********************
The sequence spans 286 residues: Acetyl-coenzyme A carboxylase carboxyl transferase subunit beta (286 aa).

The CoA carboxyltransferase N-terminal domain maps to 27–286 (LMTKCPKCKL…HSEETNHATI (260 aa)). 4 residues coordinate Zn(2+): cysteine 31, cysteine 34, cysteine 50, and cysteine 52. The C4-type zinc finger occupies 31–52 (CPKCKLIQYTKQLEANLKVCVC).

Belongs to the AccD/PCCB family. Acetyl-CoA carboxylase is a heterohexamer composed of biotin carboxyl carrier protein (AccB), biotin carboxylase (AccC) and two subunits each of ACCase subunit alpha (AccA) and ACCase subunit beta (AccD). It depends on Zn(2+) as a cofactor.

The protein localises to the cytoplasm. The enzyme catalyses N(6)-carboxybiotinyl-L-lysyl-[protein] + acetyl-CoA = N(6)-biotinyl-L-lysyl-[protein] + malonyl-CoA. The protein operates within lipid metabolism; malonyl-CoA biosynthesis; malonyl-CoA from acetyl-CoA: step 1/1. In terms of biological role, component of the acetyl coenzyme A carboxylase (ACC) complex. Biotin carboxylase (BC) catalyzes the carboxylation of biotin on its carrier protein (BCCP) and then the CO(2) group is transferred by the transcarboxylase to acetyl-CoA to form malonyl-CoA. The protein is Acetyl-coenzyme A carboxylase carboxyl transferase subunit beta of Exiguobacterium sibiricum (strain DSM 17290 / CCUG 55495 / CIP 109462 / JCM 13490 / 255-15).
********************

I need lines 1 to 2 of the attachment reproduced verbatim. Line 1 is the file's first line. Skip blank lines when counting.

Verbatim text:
The sequence spans 286 residues: Acetyl-coenzyme A carboxylase carboxyl transferase subunit beta (286 aa).

The CoA carboxyltransferase N-terminal domain maps to 27–286 (LMTKCPKCKL…HSEETNHATI (260 aa)). 4 residues coordinate Zn(2+): cysteine 31, cysteine 34, cysteine 50, and cysteine 52. The C4-type zinc finger occupies 31–52 (CPKCKLIQYTKQLEANLKVCVC).